Games worth playing: Starcraft

Note: I plan on writing a series of posts about Starcraft over the days and weeks. I started replaying the game recently and fell in love with it again. The posts will cover aspects of the game, the lore, and how amazeballs it is.

God, what can I say about this game other than just gushing about how awesome it is? In 1998, Blizzard Entertainment didn't just strike gold when they released this RTS (real-time strategy game), nor did they hit the mother-lode. They struck something better. I have no idea if it has retained its popularity since the release of Starcraft II, but I do know that this came transcended almost every other game in terms of popularity and longevity. A game so popular that in South Korea, competitive play was akin to a national sport. You know how people in the U.S. will watch football every Sunday during the season, or how soccer fans are glued to the World Cup? It was like that in South Korea with this computer game. Pro-gamers - and I swear, I am not making this up - would play against each other in stadiums. Thousands, even tens of thousands of people would go to those stadiums and watch two people play a computer game against each other. Units from the game graced the fronts of bags of chips and cans of soda. Hell, the South Korean Air Force even formed and sponsored a team of Starcraft players who were serving out their compulsory military service.

Okay, I think I've established that South Korea is a bit...odd. But it was a global thing with this game being not just hugely popular, but professionally played globally. I think almost every country had at least one pro.

Now that I'm done gushing about the game's popularity, let's move on to what I really wanted to post about. One of the things I love about Starcraft is how revolutionary it was. You see, RTSes of the time had no unit diversity. What I mean is that every race/faction in a game had the exact same units in form and/or function. In the Age of Empires series, which was hugely popular, every faction had bowmen, and cavalry, and chariots, etc, etc, etc. Starcraft, on the other hand, ditched that and gave each faction their own unique units.

Before I go on, I should probably give a brief primer on the game. Starcraft is a scifi real-time strategy game set several hundred years into the future. The game followers a war between the Terrans, Protoss, and Zerg.

The Terrans are descendents of criminals, political dissidents, rebels, and other "undesirables" exiled from Earth by a tyrannical government. The sleeper ships carrying them suffered a malfunction and deposited them in a sector of the galaxy called the Korpulu Sector, where they establish themselves and over the centuries spread out into space. In the background "fluff", they're ruled by the Confederacy of Man.

The Protoss are a highly advanced alien race who are psionic, have no mouths, but can talk. The best way that I can describe them is that they're sort of a mix of the Tau and the Eldar from Warhammer 40k.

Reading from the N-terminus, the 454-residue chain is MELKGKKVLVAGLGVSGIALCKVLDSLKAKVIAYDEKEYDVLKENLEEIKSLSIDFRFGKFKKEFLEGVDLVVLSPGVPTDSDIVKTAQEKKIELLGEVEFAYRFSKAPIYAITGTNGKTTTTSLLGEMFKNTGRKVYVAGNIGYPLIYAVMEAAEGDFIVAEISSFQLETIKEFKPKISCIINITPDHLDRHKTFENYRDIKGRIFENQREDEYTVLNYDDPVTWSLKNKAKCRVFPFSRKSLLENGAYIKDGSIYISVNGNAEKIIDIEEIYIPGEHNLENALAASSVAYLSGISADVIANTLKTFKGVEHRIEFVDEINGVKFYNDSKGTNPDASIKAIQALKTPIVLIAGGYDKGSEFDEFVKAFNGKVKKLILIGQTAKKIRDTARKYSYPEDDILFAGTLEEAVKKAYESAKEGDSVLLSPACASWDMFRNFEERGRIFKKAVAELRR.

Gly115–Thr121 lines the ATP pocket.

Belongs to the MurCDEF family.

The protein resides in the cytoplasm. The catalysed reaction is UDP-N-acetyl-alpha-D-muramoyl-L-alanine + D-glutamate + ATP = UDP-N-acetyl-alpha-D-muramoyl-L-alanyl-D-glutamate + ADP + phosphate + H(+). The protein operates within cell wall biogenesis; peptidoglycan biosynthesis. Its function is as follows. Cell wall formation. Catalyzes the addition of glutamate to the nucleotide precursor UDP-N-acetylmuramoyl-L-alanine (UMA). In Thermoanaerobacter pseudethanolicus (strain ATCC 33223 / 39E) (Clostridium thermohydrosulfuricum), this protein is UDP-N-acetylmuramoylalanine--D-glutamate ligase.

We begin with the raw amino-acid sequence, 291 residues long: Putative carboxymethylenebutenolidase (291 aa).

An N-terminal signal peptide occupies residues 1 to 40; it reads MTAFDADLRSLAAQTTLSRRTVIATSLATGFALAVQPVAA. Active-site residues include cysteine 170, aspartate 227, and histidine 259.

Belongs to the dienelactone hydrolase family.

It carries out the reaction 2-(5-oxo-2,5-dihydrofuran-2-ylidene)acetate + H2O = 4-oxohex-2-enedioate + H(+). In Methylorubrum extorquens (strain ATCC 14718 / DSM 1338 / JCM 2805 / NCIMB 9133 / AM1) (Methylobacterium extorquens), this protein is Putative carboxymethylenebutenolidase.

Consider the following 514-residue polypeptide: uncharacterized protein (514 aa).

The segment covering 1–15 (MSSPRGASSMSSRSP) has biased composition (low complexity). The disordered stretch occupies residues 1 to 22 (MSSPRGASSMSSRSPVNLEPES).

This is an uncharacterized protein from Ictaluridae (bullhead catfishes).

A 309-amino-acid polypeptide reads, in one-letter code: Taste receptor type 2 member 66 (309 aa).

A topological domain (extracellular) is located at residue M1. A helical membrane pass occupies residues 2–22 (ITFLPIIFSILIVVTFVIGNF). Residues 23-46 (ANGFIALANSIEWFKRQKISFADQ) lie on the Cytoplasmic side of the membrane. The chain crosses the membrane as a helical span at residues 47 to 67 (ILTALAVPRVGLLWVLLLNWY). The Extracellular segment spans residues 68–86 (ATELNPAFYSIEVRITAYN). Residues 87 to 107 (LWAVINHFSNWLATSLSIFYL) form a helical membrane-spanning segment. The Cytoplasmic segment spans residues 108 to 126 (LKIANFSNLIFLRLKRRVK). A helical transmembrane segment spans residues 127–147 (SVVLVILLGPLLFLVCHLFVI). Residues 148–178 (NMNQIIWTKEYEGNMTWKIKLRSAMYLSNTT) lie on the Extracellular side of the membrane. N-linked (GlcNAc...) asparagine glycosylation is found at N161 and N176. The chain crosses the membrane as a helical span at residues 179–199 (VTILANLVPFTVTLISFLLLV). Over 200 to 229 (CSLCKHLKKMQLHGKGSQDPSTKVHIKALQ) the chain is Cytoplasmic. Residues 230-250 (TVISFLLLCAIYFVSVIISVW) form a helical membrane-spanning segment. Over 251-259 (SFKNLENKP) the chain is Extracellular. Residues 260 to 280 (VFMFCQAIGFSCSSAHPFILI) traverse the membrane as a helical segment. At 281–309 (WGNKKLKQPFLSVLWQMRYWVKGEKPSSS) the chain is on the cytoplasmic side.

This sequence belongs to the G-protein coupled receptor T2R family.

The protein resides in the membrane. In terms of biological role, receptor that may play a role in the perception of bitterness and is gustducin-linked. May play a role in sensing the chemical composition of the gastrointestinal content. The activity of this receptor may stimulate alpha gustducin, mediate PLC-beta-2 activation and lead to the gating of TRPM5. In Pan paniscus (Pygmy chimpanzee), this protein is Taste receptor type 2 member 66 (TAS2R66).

The Zerg are the standard "bug" race. Hiveminded and highly numeric in superiority. If you were Juan Rico, you would be crapping your pants.

So, now that that's out of the way, on to how each race's units are unique. The best place to start is by looking at their first available combat units - the Terran marine, the Protoss zealot, and the Zerg zergling. Right off the bat, you have a difference in the combat styles: of the three, the marine is the only one with a ranged attack; both the zealot and the zergling are melee. But, while they're both melee, they are different from each other. The zealot is better protected, thanks to the fact that it comes equipped with energy shields automatically. In fact, all Protoss units and their buildings are equipped with shields by default. Yowza. The zealot also does more damage and thanks to its shields, can last longer than the other two. On the Zerg side of things, the zergling has its own advantage - namely it comes in pairs. You see, all Zerg units are created from Zerg larvae that are created by the central Zerg building. The larvae processes the genetic blueprint of every Zerg unit and as it is explained in the fluff, the zergling has very simple genetics, so as the a result, one larva can create two zerglings.

The marine, meanwhile, has a researchable ability that really gives it a big boost - the stimpack. It's essentially a drug that makes your marines move like fan girls at a David Tennant autograph signing and shooter faster. The effect only lasts for a few seconds and each marine loses ten hit points per use and they can't use it if they only have ten HP left.

Each of these units have disadvantages as well. The marine isn't terribly fast (indeed, I think it might be the slowest of the three) or powerful. It's a middle of the road unit. The zergling is the weakest of the three and can be killed ridiculously easily. However, it makes up for that by being cheap enough to build in large numbers, thanks to its 2 for the price of 1 bargain. The zealot, even though it is undeniably the most powerful of the three, is also hideously expensive. It costs something like 200 minerals each (one of two resources you have to gather in the game in order to build stuff), whereas a marine cost fifty and zergling only cost about twenty-five each. Four marines and, unless my math is really bad, eight zerglings for the price of one zealot. Damn.